Prior to Awlaki’s demise, both the CIA and Department of Defense conducted drone operations. Now only the Department of Defense is authorized to do so, but actions by both houses of Congress have resisted making funds available for the transfer of CIA drones to the Army. Great hand wringing and gnashing of teeth is going on amongst our elected cowards, uh, I mean officials. They can’t see the War on Terror forest for the terrorist trees!

In the old days, prior to Awlaki’s killing, having the CIA and military  conduct targeted drone attacks kept the enemy unbalanced and unsure about where the threat was coming from. With only the military authorized to use drones we are “playing by the rules,” and tipping our intentions and take-off sites.

Advantage al Qaeda.

Does it matter if the enemy combatant is American or not? Should it?

In past conflicts Americans who were caught as traitors were summarily executed. Un-uniformed, or improperly uniformed spies can be lawfully shot on the battlefield in a hot war. Does it matter whether or not it’s from a field grade officer’s 9mm handgun or a drone?

Whether or not to use a drone may come down to whether or not you seek victory, with the only caveat being whether or not the target is more valuable dead or alive and at what cost you are willing to risk going and getting him.

Apologize for burning Qurans?

(Author’s note: The following is an unedited response of mine to an editorial recently published in my regional newspaper. Here’s a link to the edited version published in Newsday on 3/7/12 http://www.newsday.com/opinion/letters/letters-pulling-out-of-afghanistan-1.3583573 )

Dear Editor,

Your editorial in the Tuesday, February 28 issue of Newsday, titled “Afghanistan: Get out soon; Quran burning, killings of U.S. soldiers underscore hostilities between ‘allies,’” makes it sound as if we don’t have troops in 70 other countries, CIA in over 90 countries, and Diplomatic Security Service in over 200 countries, in our struggle against Islamist extremists.  Iraq and Afghanistan amount to the high ground in this struggle, much like Germany and Japan were the high ground in World War II.  Would you have us leave those places, too?

The fact is there are still many people out there who very much want to kill us.  Our ability to project power and influence through places like Afghanistan help keep us safe here in the U.S., just like staying in Germany helped protect us against the Soviet threat, and a presence in Japan helps us deter a Chinese threat.  Our presence in those two countries allowed them to rebuild, retool, and focus on social and infrastructure priorities, while we subsidized, and still do subsidize their defense.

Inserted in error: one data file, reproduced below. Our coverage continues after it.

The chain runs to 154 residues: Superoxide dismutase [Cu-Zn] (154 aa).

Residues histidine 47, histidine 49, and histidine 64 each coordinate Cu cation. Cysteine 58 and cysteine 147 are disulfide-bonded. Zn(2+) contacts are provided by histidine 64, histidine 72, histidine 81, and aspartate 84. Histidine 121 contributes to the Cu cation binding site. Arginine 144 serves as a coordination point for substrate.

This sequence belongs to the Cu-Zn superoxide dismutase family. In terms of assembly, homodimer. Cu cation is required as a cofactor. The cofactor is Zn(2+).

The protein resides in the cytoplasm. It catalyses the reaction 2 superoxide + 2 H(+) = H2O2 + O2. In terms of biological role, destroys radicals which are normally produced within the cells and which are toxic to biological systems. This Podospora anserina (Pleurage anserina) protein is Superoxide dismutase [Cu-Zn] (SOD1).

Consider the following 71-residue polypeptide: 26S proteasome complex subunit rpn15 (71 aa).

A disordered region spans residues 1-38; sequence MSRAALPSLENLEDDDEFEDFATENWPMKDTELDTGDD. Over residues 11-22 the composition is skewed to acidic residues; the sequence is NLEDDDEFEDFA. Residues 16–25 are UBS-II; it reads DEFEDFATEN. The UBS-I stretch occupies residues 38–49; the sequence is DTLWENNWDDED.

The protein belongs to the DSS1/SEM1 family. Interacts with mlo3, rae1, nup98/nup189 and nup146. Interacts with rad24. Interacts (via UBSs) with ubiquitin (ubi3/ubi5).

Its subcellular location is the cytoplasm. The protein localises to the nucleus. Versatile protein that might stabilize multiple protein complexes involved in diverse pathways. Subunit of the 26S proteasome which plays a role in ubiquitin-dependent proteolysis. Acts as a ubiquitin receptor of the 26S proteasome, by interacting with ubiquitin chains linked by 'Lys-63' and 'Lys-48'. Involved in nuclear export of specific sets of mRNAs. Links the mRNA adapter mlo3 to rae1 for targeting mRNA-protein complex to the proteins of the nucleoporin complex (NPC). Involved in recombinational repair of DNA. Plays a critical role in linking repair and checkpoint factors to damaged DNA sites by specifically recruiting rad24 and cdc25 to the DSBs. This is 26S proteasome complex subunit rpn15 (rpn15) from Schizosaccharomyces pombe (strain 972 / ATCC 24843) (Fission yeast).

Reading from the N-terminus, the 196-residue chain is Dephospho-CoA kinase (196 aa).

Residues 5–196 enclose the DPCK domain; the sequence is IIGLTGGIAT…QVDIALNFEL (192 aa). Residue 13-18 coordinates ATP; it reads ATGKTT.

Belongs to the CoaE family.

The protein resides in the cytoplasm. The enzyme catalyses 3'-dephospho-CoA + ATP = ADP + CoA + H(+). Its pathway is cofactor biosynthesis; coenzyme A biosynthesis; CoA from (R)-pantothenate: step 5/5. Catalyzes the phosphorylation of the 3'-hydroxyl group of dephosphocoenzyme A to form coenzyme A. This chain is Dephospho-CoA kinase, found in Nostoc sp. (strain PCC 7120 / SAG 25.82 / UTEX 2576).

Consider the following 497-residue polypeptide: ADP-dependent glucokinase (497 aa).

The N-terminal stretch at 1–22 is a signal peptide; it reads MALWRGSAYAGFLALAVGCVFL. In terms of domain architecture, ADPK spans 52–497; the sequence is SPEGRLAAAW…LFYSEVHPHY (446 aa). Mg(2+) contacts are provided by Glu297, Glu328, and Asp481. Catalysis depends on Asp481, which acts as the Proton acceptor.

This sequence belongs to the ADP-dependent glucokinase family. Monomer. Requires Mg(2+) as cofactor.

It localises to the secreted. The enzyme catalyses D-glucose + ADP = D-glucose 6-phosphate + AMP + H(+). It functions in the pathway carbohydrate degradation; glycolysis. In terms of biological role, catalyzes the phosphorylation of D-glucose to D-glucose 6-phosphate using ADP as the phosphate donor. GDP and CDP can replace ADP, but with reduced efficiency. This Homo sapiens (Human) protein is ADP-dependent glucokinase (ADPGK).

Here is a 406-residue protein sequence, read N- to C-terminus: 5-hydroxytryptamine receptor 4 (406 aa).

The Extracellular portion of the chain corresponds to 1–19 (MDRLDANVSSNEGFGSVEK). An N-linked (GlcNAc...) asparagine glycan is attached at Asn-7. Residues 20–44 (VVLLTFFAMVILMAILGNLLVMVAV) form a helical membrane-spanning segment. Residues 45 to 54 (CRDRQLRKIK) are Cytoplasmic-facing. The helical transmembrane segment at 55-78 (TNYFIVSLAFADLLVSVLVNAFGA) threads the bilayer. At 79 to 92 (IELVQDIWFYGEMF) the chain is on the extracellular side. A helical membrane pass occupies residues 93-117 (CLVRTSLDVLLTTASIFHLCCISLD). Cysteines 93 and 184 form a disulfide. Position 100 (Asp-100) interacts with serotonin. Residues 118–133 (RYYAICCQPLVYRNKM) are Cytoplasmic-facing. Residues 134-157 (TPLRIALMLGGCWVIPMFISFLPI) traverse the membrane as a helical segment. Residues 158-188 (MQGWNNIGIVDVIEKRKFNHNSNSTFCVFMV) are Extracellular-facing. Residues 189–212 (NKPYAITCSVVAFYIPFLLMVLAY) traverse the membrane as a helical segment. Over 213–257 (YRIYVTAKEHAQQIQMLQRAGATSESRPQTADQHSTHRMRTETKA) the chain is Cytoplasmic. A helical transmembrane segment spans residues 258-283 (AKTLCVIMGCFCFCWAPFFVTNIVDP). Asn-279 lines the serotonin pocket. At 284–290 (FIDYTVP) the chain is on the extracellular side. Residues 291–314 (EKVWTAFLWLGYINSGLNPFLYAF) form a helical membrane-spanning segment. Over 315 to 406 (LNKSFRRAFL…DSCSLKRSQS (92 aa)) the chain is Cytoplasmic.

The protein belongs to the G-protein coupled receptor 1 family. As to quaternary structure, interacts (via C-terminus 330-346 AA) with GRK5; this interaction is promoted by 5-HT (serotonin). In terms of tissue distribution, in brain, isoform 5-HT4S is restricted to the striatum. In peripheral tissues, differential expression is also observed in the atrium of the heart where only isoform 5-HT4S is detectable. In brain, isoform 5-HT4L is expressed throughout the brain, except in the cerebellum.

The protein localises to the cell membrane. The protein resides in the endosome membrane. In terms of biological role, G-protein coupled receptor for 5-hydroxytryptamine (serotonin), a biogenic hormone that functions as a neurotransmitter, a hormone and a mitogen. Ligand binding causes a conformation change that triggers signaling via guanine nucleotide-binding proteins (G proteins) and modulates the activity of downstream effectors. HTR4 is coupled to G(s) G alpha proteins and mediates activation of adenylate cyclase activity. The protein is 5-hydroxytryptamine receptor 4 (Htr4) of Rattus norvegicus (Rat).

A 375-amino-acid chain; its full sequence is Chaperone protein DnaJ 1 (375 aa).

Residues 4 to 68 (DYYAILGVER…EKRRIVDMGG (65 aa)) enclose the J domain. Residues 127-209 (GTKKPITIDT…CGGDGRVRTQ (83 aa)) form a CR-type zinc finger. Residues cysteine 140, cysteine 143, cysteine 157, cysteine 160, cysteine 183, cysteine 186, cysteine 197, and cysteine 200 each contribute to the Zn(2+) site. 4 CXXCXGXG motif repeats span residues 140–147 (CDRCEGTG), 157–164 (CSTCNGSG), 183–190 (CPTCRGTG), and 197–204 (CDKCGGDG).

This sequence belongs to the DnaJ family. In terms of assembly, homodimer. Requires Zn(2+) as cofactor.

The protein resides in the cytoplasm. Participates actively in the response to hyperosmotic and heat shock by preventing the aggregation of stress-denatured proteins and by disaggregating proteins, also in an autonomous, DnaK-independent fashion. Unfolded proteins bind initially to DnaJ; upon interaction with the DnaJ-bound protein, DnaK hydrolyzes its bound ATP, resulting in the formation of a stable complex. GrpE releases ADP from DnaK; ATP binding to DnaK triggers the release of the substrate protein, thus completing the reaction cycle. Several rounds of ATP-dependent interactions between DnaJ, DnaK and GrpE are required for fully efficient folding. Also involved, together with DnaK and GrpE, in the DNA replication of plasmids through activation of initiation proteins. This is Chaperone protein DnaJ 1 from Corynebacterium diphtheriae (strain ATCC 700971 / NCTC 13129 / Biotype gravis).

There is now pressure from NATO to invade Syria to stop the now year-long bloodshed; the death toll of innocent victims approaches nearly twice that of all the American deaths associated with ten years of battle in Iraq.  Since Barack Hussein Obama insisted on an untimely withdrawal from neighboring Iraq to please a hungry election year electorate, we now have no adjacent physical military presence with which to directly influence the ongoing tragedy there, or with Iran.  Our troops in Afghanistan dwindling and scheduled for full withdrawal, have no hope of influencing actions in Iran, which threaten to worsen, and invites an Israeli pre-emptive strike.

As for the desecrated Quran burnings, you know, but did not put in your editorial, that detainees had written in the books, which is strictly forbidden in Muslim teachings and against camp rules.  Although it is permissible to burn a damaged Quran, it is not preferable, and would require “rubbing out” references to Allah, His Angels and His Messengers before burning.  The Qurans had been deemed classified material because of the detainee writings in them, and were probably therefore scheduled to be destroyed along with other classified documents.

While serving at the U.S. detention facility in Guantanamo Bay, Cuba in 2002, I received briefings on the Muslim faith, which included cursory information on the proper handling of the Quran, but they did not include how to properly dispose of one.  Such details would be left for the U.S. Navy Muslim Chaplain on duty there.  I doubt the soldiers tasked with disposing of the books had any clue what they were doing would upset anyone.

I agree that we should apologize for inadvertently desecrating the Quran, precisely when all Taliban and al Qaeda apologize for every single American and other innocent human being they have killed, from Marine CPL Stephen Crowley, a Long Island native, and U.S. Embassy Guard in Islamabad, Pakistan, the first American casualty in the Global War on Terror, killed on November 21, 1979, to the victims of 9/11/01, whose numbers keep growing from the hazards of the response and clean-up at the World Trade Center, to Daniel Pearl’s video taped beheading, to the execution of the two U.S. Army officers you mention in your editorial.  When they do that, we should apologize for the books, not before.

The reality is that al Qaeda and the Taliban and their ilk will never apologize for anything they do.  As the Barbary Pirates before them, they are set on death and destruction in order to influence weaker forces into their realm of influence.  The murderous Islamist extremist protestors in this case have seized the President’s premature and unwarranted apology as a weakness, and have exploited it with the help of a traitorous media.  In what sane world to we excuse the murder of innocent people because of the incineration of paper?  Sincere religious followers understand that the sins of an individual are atoned between that person and their God, not avenged through a murderous crowd or individual.

NOTE: I am a three times mobilized retired U.S. Army Reserve Major, who served in Cuba and Iraq, and am the author of “Saving Grace at Guantanamo Bay: A Memoir of a Citizen Warrior.”